Home >Industry >Banking >Banks, NBFCs step up loan collection drive

Banks and non-banking financial companies in India are mapping new strategies as they prepare for the challenge of recovering their retail loans amid widespread disruptions to household incomes from the coronavirus crisis.

Most of these financial institutions are repurposing existing workforces to pursue their low-ticket borrowers once the lockdown measures and the six-month moratorium on loan repayments are lifted.

State Bank of India (SBI), the country’s top lender, for instance, is exploring a tie-up with the Department of Posts to reach out to the bank’s massive customer base. SBI is also looking to divert its business correspondents for collection of farm loans, according to a senior bank official.

Currently, SBI has nearly 60,000 business correspondents who help with opening accounts, remittances and other basic banking operations. The bank has already done a pilot project in Maharashtra, and is looking to extend this nationwide. “There is a need to have a mechanism in place to improve collection efficiency and also sensitize borrowers to repay on time. As of now, collections are done through branches. It’s time we engage with more business correspondents in this way so that there is a regular cash flow and accounts don’t go into stress," said a senior bank official, who requested anonymity.

Bajaj Finance Ltd, one of the country’s largest non-bank lenders, is also looking to augment its collection capacity. In its earnings call on 19 May. the management said it has used the past two months to bolster its collection capacity.

“We are adding close to 2,800 officers in the company to this activity," Rajeev Jain, managing director and chief executive officer said.

Owing to the lockdown and the inability of customers to pay by cash, the bounce rate of this portfolio has surged from an average of 19% in January, February and March to about 86% in April and May.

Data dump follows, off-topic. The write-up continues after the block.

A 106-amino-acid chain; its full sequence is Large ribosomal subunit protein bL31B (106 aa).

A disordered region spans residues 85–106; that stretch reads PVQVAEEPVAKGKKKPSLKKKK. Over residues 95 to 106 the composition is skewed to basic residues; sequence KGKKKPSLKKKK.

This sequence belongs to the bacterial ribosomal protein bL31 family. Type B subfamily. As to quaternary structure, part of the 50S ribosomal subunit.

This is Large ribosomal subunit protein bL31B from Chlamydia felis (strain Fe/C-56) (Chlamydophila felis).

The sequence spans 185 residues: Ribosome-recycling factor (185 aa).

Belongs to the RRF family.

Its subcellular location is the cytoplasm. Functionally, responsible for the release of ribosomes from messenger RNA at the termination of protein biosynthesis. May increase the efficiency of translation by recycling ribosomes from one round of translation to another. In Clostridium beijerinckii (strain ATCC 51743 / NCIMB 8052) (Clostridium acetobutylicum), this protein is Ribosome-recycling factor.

“Most borrowers, having realized that the moratorium does not waive interest and therefore would add to their interest outgo, are inclined to continue with their existing repayment arrangements. As new customer acquisition was not possible, we redeployed our staff to focus more on collections," said V.P. Nandakumar, managing director and CEO, Manappuram Finance.

Brokerage Sanford C Bernstein said in a 16 April report that feedback from collection teams and collection agents have hinted at more than 20% initial bounce rates. It said initial attempts by private banks and NBFCs to offer ‘opt-in’ moratorium versus ‘opt-out’ offered by state-run banks confused retail borrowers.

Among financial institutions, fintech companies could be hit the most as their loan losses are expected to jump by as much as three times in the unsecured retail loan space. According to a report by credit scoring firm CreditVidya, losses are predicted to increase due to loan stacking or the practice of the same borrower having multiple outstanding loans from different lenders.

The report said customers who have taken digital personal loans are going to be the highest risk category. Credit scoring firms warned fintech, NBFCs and small finance banks having exposure to the mass-market segment with an average loan amount of 25,000 and average savings of 4,000 need to be wary of the bad loan build-up in this segment. These customers have seen a sharp drop in income and are unlikely to fulfil their obligations of paying monthly instalments beyond two months, the report said.

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